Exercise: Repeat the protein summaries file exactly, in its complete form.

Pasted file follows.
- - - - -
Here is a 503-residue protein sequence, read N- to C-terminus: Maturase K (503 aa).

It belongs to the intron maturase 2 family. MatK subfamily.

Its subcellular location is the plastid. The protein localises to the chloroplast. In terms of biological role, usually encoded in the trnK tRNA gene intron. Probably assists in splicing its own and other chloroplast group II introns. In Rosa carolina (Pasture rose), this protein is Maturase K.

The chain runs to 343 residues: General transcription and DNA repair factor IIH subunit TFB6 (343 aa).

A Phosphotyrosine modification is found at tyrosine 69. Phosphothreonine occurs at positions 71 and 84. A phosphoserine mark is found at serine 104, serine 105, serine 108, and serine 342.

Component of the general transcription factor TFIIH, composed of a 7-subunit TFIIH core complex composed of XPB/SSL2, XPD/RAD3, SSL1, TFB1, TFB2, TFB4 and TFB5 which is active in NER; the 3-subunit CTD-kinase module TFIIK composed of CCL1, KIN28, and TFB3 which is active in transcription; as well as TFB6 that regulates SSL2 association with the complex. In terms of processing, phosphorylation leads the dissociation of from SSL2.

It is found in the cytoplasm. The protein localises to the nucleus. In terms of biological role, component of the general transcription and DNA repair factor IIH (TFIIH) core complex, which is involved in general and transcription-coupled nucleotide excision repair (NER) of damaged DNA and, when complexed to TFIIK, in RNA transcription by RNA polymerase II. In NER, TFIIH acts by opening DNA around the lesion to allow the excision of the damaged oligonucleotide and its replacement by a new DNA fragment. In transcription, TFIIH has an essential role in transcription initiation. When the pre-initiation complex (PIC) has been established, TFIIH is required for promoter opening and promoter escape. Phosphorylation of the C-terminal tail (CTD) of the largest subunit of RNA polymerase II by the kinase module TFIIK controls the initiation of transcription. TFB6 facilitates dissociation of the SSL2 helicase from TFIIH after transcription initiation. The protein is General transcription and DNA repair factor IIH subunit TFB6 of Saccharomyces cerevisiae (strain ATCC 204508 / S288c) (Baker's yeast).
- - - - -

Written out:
Here is a 503-residue protein sequence, read N- to C-terminus: Maturase K (503 aa).

It belongs to the intron maturase 2 family. MatK subfamily.

Its subcellular location is the plastid. The protein localises to the chloroplast. In terms of biological role, usually encoded in the trnK tRNA gene intron. Probably assists in splicing its own and other chloroplast group II introns. In Rosa carolina (Pasture rose), this protein is Maturase K.

The chain runs to 343 residues: General transcription and DNA repair factor IIH subunit TFB6 (343 aa).

A Phosphotyrosine modification is found at tyrosine 69. Phosphothreonine occurs at positions 71 and 84. A phosphoserine mark is found at serine 104, serine 105, serine 108, and serine 342.

Component of the general transcription factor TFIIH, composed of a 7-subunit TFIIH core complex composed of XPB/SSL2, XPD/RAD3, SSL1, TFB1, TFB2, TFB4 and TFB5 which is active in NER; the 3-subunit CTD-kinase module TFIIK composed of CCL1, KIN28, and TFB3 which is active in transcription; as well as TFB6 that regulates SSL2 association with the complex. In terms of processing, phosphorylation leads the dissociation of from SSL2.

It is found in the cytoplasm. The protein localises to the nucleus. In terms of biological role, component of the general transcription and DNA repair factor IIH (TFIIH) core complex, which is involved in general and transcription-coupled nucleotide excision repair (NER) of damaged DNA and, when complexed to TFIIK, in RNA transcription by RNA polymerase II. In NER, TFIIH acts by opening DNA around the lesion to allow the excision of the damaged oligonucleotide and its replacement by a new DNA fragment. In transcription, TFIIH has an essential role in transcription initiation. When the pre-initiation complex (PIC) has been established, TFIIH is required for promoter opening and promoter escape. Phosphorylation of the C-terminal tail (CTD) of the largest subunit of RNA polymerase II by the kinase module TFIIK controls the initiation of transcription. TFB6 facilitates dissociation of the SSL2 helicase from TFIIH after transcription initiation. The protein is General transcription and DNA repair factor IIH subunit TFB6 of Saccharomyces cerevisiae (strain ATCC 204508 / S288c) (Baker's yeast).